The third thing was to be found in downtown Fresno. The place needed lots of help. The city’s rush to the north had gutted what was once the central business core. Fresno was four decades into a brutal division of the haves and the have-nots. It was not for the first time that politicians at the state, county, state and federal level said something had to be done with downtown Fresno.
What was Fresno of the late 1990s to do? Why, create a plan, of course!
Actually, what unfolded was a bunch of plans. But by far the most interesting to Bee reporters of the era (such as myself) was the baseball stadium.
The Grizzlies needed a home field. How big? How expensive? Who pays? Where?
There were about three years where the debate on these questions rocked the foundations of Fresno’s political structure. The issue wasn’t so much the stadium’s location. Sure, some folks said the Grizzlies’ best chance at financial success was to follow just about everyone else and head to the north Fresno/Clovis area. But they had little influence. Downtown was the only practical choice.
But the stadium’s size, cost and owner – those were worth fighting over.
Let’s fast forward to September 2000.
The Grizzlies had just finished their third season at Beiden Field.
Patterson had only a few months before he was termed out of the mayor’s office.
What had been a large field of possible successors to Patterson had been culled to just two for the November runoff – Hollywood actor/former NFL quarterback Alan Autry and former Fresno Mayor Dan Whitehurst.
The City Council consisted of Tom Boyajian, Bredefeld, Perea, Chris Mathys, Sal Quintero, Dan Ronquillo and Ken Steitz.
The complex and often confusing negotiations between City Hall and the Fresno Diamond Group (the Grizzlies’ owner) over stadium details had finally found some clarity.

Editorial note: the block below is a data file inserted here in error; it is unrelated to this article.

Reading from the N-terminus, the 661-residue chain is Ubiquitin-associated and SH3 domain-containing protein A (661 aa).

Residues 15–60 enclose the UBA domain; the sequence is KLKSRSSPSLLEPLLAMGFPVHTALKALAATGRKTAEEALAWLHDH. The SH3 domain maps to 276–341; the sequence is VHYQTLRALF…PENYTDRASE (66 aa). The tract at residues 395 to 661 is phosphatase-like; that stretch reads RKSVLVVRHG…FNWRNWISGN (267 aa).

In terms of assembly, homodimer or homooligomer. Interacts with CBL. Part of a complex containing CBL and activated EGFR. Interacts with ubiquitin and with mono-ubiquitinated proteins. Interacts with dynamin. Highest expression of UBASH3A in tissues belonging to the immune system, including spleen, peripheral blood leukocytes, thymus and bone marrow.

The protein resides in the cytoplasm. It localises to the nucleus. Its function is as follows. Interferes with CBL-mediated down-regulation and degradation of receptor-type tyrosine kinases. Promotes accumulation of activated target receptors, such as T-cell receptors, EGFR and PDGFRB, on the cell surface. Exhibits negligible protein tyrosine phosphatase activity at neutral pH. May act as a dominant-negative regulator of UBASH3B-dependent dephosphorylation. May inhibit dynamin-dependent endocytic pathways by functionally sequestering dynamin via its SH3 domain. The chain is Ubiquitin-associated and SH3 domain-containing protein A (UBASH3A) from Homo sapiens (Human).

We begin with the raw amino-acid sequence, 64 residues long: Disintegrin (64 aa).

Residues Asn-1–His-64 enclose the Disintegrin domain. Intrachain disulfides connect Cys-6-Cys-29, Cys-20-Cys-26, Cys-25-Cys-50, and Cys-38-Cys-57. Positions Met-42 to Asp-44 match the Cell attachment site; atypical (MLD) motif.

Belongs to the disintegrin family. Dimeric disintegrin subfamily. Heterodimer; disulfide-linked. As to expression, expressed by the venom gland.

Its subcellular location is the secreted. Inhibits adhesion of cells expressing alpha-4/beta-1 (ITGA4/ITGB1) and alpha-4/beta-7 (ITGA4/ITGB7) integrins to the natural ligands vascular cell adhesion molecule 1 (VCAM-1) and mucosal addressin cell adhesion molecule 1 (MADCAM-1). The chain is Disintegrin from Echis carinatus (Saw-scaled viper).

Patterson – profoundly skeptical of the Fresno Diamond Group’s financial stability, worried sick that the Fresno taxpayer would be taken to the cleaners – had been shunted to the sidelines.
The same was true of Patterson’s two allies on the council – Mathys and Steitz.
Boyajian, Bredefeld, Perea, Quintero and Ronquillo were in charge. That’s because the City Charter creating the strong mayor government also created a mayoral veto of council actions. But that veto could be overridden with a super majority.
“If we get five votes,” Ronquillo once said from the dais, “we can do what we want.”
The philosophical gulf between the council’s super majority on one side and the Patterson bloc on the other was a mile wide.
So, with Bredefeld leading the talks, the council supermajority cut a deal with the Grizzlies and their chief executive/president, John Carbray.
The talks for the most part were held behind closed doors. But details always leaked out to reporters, and with good reason. The deal inevitably was going to involve taxpayer money. The council supermajority and the Grizzlies wanted to bring along the same public that had been clamoring since 1988 for a spectacular stadium worthy of a city on the make.